The City of Fremantle needed to upgrade an ageing device fleet while moving to a new office. It was important that modernising their device fleet would not increase burden on their busy IT team.
The Microsoft Surface device fleet in use at City of Fremantle had been provided by Data#3 as part of a previous project. When the lease approached its end, the emergence of the global COVID-19 pandemic altered their replacement plans, and a decision was made to buy out the devices. A competitive tender was subsequently issued seeking modern devices that would not only better support their modern workforce, but also ensure the best value and outcome. The City of Fremantle determined the Data#3 proposal best met its needs of service delivery paired with competitive pricing.
Situated 20 km south of Perth, the City of Fremantle (“the City”) services an area of 19 square kilometres and supports a vibrant community of households and businesses. Known for its environmental focus, Fremantle became WA’s first carbon neutral city in 2009, and is one of only two councils in Australia to achieve One Planet certification for sustainability.
When the City’s fleet of Microsoft Surface laptops neared end of lease, the initial plan was to replace them with new devices. In the wake of global device shortages and COVID-19 disruptions, the decision was made to retain the existing laptops by buying out the lease, and delay procurement.
For organisations around the world, the early stages of the pandemic required rapid adjustment, and the City of Fremantle was no different. Under normal circumstances, as the device fleet approached the end of a lease, the IT team would have issued a tender and sourced new devices to arrive in time for an orderly changeover. As IT Manager, Joel Hurst, noted, these were far from ordinary times.
“We had most people working from home more than they had previously, and we worked hard to enable that shift. At the same time, devices like laptops were almost impossible to get, especially when you are looking for hundreds at a time. We made the choice to buy out our lease, and keep the laptops we had, so that we could keep everybody moving.”
As disruptions persisted, the City’s laptop fleet aged. Faults and breakages increased, which meant that the IT team was kept busy performing repairs and troubleshooting.
“Fortunately, my team is very resourceful. When one machine became faulty, we would create a working machine from two or more broken laptops. We did what we had to so that the users could keep on working,” said Hurst.
“I think at the end of the day our people just wanted to do what they could to provide service to the Fremantle community through such a difficult time.”
A particular challenge was failing batteries. Typically, device battery life decreases as laptops reach end of life, and problems become more common.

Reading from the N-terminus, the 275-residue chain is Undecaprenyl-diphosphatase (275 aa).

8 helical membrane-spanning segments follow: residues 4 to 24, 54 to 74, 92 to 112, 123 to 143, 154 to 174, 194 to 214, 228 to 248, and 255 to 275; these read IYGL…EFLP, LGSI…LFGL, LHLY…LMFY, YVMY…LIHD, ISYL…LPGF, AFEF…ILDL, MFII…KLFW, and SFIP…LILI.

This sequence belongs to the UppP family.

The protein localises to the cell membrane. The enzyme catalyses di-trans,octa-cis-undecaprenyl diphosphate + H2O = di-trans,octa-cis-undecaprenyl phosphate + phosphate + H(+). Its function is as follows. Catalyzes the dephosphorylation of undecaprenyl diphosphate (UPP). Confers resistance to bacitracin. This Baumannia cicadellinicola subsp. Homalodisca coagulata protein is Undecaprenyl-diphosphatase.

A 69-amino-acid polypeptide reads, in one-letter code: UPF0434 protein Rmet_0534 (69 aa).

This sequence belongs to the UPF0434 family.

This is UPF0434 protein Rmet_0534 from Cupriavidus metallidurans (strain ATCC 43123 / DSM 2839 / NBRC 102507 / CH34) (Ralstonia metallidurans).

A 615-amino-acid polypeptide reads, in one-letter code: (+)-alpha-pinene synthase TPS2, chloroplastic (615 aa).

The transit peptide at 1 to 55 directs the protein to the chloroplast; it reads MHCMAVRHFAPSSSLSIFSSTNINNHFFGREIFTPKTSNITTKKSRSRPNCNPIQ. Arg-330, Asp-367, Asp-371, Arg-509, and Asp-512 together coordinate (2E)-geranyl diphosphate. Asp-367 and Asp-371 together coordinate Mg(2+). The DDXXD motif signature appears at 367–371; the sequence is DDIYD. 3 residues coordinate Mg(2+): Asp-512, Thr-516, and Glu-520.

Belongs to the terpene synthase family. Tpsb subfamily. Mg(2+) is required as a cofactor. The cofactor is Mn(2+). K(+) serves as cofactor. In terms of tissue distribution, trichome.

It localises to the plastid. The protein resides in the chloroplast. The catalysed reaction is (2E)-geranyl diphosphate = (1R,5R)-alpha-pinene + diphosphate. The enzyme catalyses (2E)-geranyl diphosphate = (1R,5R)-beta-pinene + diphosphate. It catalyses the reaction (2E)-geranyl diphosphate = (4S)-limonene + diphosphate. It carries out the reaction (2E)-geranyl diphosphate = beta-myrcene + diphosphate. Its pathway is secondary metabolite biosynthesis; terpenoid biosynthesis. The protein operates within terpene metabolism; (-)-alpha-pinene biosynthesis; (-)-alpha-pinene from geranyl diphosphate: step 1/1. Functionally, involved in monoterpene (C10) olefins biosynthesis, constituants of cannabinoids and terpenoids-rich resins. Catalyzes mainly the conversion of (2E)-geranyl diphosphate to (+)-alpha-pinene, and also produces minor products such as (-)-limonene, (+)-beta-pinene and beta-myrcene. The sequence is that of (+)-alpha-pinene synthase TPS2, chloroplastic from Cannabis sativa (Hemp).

“We were dealing with machines that had swollen batteries, or that couldn’t retain a charge, so users would have to keep their laptops plugged in all of the time. For those in the office, that limited the way they worked in meetings or anytime they needed to work away from their desks. For those at home who were often juggling family duties, they had fewer options of where and how they could work,” explained Hurst.
While Hurst acknowledged the professionalism of the City’s staff as they worked through highly unusual circumstances, he said that frustration clearly increased as the devices aged beyond their usual lifespan.
“The laptops were coming up to five years old, and you just wouldn’t normally expect them to be used that long in the workplace. They were very good laptops, they just aged and couldn’t support the increasing demands of a growing workforce. I think that it did affect the feeling that users had towards the IT team, it also affected our reputation in the council, which was not a good situation.”
The City of Fremantle went through a competitive tender process, with responses proposing devices from a number of vendors. After considering which option would offer the best value to the City in terms of cost and outcome, Hurst opted for a range of Microsoft Surface devices including the Microsoft Surface Laptop 4, Microsoft Surface Book 3, HP G6 tower, as well as monitors and accessories, chosen to suit the varying roles of users.
“One of the advantages of partnering with Data#3’s on this project was that we already had the accessories we had previously invested in, which meant we would not have to purchase everything again for the new laptops. They were also competitive on cost, and they proposed a very practical process for the changeover, taking into account the way we work,” explained Hurst.
Device shortages were still affecting supply, and Data#3’s inclusion of a project manager was helpful as the project progressed. The City’s IT team was not only juggling the provision of a new device fleet, but also dealing with delays on the new building as workers were affected by lockdowns and workplace restrictions.